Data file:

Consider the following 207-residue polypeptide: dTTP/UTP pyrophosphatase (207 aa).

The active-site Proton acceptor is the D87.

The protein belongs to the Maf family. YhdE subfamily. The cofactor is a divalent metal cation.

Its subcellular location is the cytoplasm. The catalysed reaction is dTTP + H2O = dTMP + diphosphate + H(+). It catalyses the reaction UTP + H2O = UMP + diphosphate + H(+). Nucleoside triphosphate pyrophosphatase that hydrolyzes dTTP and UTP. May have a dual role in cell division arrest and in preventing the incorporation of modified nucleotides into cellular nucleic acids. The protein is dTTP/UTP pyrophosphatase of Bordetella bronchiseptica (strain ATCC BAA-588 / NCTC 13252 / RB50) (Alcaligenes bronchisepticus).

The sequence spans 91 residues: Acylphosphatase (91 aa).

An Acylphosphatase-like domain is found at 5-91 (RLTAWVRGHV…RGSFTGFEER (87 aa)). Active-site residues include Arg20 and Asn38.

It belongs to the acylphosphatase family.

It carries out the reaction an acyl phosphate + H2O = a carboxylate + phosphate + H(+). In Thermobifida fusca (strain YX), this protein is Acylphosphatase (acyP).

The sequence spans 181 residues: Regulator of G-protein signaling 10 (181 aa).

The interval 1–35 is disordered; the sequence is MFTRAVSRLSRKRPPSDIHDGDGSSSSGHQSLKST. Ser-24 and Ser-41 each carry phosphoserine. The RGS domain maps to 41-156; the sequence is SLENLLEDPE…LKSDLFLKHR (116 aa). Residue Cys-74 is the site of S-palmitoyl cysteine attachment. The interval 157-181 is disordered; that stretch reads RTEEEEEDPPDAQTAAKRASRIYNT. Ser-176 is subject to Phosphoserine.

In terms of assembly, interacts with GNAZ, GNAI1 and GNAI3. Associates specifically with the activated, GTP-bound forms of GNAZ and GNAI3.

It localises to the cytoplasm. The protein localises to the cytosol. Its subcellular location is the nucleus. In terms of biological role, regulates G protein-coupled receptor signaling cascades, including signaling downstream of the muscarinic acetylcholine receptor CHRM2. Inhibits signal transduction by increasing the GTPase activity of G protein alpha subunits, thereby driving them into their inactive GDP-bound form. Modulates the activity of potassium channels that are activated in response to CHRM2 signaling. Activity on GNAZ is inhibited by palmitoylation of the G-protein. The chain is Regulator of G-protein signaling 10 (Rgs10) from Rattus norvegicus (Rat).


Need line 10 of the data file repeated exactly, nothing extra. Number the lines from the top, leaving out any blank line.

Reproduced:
The interval 1–35 is disordered; the sequence is MFTRAVSRLSRKRPPSDIHDGDGSSSSGHQSLKST. Ser-24 and Ser-41 each carry phosphoserine. The RGS domain maps to 41-156; the sequence is SLENLLEDPE…LKSDLFLKHR (116 aa). Residue Cys-74 is the site of S-palmitoyl cysteine attachment. The interval 157-181 is disordered; that stretch reads RTEEEEEDPPDAQTAAKRASRIYNT. Ser-176 is subject to Phosphoserine.